From Philadelphia to Ferguson: Realities for Education Planning

Today’s news consists of a few seemingly small and very different items.


First, in Philadelphia this past week, one public high school sent out a memo informing the school community of the departure of two teachers. A language teacher was re-assigned to another school, and a physics teacher resigned. As a result, due to budget leveling in the public schools, AP Physics was dropped entirely from the high school offerings, seven weeks into the term.

Also in Philadelphia, the Walter D Palmer Leadership Learning Partners Charter School abruptly shut its doors October 27, informing families by robo-call on Sunday that school was closed, beginning the following day. Nearly 300 high schoolers must be absorbed into other schools mid-term.


In Ferguson, Missouri seven school superintendents wrote to prosecutor Robert McCulloch asking that any decision of the grand jury investigation of Officer Darren Wilson’s shooting of Michael Brown be announced after 5 p.m. on a weekday or on a Sunday so that students would not be at risk in returning home.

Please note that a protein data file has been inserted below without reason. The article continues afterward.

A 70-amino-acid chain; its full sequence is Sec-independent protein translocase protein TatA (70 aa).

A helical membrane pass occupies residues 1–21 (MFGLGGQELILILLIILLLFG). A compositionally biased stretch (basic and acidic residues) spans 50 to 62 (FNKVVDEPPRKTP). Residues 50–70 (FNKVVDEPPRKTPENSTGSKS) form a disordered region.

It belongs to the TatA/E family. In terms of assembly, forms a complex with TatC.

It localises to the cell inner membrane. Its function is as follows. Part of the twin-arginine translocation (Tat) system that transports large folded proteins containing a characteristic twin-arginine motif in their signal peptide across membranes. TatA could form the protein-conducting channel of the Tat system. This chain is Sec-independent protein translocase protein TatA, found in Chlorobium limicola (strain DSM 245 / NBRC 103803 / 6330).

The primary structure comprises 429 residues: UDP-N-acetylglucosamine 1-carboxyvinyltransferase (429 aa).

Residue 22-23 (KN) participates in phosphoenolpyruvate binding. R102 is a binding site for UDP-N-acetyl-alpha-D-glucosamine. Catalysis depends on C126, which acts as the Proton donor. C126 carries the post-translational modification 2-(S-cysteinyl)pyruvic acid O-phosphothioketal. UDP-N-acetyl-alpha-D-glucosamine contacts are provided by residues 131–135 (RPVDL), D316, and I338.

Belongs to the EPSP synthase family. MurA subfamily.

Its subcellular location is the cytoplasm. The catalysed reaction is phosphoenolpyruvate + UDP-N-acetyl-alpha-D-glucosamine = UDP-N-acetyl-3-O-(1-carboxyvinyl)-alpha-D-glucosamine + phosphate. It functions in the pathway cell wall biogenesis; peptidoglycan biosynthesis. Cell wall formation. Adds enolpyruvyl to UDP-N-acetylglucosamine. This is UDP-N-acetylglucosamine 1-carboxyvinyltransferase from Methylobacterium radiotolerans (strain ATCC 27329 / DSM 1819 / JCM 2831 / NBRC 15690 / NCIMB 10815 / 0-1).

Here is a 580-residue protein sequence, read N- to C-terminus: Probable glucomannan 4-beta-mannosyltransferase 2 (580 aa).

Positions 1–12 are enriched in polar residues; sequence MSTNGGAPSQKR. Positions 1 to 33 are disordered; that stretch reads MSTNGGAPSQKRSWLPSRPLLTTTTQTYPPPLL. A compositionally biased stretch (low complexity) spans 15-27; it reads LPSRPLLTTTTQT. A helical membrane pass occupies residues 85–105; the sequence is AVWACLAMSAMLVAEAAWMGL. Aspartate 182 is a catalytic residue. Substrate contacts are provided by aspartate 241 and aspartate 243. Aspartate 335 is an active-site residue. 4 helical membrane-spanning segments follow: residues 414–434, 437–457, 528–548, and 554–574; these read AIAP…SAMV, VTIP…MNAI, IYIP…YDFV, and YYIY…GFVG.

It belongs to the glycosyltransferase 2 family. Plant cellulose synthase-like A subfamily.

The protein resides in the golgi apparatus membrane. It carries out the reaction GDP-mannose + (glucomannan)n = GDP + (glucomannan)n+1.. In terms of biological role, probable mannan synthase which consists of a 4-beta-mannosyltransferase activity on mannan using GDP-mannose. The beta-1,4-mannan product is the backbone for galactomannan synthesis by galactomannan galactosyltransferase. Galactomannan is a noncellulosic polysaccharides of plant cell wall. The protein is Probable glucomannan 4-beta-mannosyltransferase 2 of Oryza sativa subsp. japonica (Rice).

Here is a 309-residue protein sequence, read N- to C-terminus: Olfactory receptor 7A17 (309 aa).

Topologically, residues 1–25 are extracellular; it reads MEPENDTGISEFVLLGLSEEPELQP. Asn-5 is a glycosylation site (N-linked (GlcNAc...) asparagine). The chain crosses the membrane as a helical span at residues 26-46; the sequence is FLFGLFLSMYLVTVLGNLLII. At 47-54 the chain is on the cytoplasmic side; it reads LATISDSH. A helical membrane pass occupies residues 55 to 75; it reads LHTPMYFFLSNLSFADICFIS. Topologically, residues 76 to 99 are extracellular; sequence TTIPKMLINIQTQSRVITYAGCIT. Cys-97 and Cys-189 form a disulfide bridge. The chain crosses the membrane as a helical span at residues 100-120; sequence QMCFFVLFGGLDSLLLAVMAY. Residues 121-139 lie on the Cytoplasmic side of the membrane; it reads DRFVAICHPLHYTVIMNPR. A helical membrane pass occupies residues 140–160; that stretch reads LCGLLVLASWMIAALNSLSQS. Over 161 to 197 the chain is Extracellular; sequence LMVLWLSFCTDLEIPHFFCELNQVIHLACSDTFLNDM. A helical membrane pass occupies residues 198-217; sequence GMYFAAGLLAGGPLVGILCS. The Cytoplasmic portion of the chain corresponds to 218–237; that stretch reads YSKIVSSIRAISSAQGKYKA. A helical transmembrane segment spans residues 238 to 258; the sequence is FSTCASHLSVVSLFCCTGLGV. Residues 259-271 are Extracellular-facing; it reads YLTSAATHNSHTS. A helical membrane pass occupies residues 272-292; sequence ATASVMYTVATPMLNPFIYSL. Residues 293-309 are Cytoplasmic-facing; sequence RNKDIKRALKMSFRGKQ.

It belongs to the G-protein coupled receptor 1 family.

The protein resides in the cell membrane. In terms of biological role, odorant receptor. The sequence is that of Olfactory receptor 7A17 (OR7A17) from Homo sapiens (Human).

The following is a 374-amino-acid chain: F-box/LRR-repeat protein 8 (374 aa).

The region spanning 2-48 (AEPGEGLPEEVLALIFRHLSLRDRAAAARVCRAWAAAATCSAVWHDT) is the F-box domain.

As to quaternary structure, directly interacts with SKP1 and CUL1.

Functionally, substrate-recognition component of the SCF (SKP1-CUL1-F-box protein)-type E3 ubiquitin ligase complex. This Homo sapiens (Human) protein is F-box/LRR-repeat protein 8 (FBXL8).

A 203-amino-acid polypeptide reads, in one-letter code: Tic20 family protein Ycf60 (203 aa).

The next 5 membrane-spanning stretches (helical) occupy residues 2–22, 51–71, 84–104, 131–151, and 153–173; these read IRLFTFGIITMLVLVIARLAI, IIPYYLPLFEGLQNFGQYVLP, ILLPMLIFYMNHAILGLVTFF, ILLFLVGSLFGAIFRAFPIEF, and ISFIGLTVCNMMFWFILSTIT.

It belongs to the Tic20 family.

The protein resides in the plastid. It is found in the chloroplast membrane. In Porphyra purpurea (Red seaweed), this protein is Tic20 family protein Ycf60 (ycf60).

“The school superintendents worry that an announcement could spark demonstrations, road closures and violence. And if that announcement comes during a school day, they worry that school kids will be caught in the middle while walking home or delayed for hours on buses unable to make their stops.”

Following Mike Brown’s death, protests and unrest were a regular occurrence, and the district had to constantly re-evaluate which routes were viable due to road closures and other challenges.


These are just a sampling of news items affecting school communities across the country, creating challenges for students, teachers, and administrators far beyond what may have been the scheduled lesson plan. Policy and planning cannot predict or address every contingency. But it’s important for decisionmakers to keep in mind the realities school communities face.

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